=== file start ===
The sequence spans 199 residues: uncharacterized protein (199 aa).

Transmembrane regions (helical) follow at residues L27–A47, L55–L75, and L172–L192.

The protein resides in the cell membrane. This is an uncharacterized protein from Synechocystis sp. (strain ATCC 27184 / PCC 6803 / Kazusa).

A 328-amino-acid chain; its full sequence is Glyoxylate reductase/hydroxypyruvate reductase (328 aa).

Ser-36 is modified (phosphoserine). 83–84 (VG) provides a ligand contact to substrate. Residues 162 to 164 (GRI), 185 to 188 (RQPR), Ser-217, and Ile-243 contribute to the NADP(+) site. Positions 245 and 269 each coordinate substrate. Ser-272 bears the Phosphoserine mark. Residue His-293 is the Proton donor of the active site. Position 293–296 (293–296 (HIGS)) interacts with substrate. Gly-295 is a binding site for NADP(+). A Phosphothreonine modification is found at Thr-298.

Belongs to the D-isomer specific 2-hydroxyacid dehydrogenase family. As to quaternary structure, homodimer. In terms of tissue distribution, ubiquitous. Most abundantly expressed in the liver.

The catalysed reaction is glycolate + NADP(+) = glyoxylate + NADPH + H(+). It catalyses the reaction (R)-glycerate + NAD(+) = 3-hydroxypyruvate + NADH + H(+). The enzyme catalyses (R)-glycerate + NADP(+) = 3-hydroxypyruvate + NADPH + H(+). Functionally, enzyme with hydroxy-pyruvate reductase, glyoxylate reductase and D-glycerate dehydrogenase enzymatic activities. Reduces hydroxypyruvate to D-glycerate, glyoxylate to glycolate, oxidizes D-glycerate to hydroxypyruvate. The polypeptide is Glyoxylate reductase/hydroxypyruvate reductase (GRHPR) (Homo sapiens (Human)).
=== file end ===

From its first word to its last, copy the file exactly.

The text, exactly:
The sequence spans 199 residues: uncharacterized protein (199 aa).

Transmembrane regions (helical) follow at residues L27–A47, L55–L75, and L172–L192.

The protein resides in the cell membrane. This is an uncharacterized protein from Synechocystis sp. (strain ATCC 27184 / PCC 6803 / Kazusa).

A 328-amino-acid chain; its full sequence is Glyoxylate reductase/hydroxypyruvate reductase (328 aa).

Ser-36 is modified (phosphoserine). 83–84 (VG) provides a ligand contact to substrate. Residues 162 to 164 (GRI), 185 to 188 (RQPR), Ser-217, and Ile-243 contribute to the NADP(+) site. Positions 245 and 269 each coordinate substrate. Ser-272 bears the Phosphoserine mark. Residue His-293 is the Proton donor of the active site. Position 293–296 (293–296 (HIGS)) interacts with substrate. Gly-295 is a binding site for NADP(+). A Phosphothreonine modification is found at Thr-298.

Belongs to the D-isomer specific 2-hydroxyacid dehydrogenase family. As to quaternary structure, homodimer. In terms of tissue distribution, ubiquitous. Most abundantly expressed in the liver.

The catalysed reaction is glycolate + NADP(+) = glyoxylate + NADPH + H(+). It catalyses the reaction (R)-glycerate + NAD(+) = 3-hydroxypyruvate + NADH + H(+). The enzyme catalyses (R)-glycerate + NADP(+) = 3-hydroxypyruvate + NADPH + H(+). Functionally, enzyme with hydroxy-pyruvate reductase, glyoxylate reductase and D-glycerate dehydrogenase enzymatic activities. Reduces hydroxypyruvate to D-glycerate, glyoxylate to glycolate, oxidizes D-glycerate to hydroxypyruvate. The polypeptide is Glyoxylate reductase/hydroxypyruvate reductase (GRHPR) (Homo sapiens (Human)).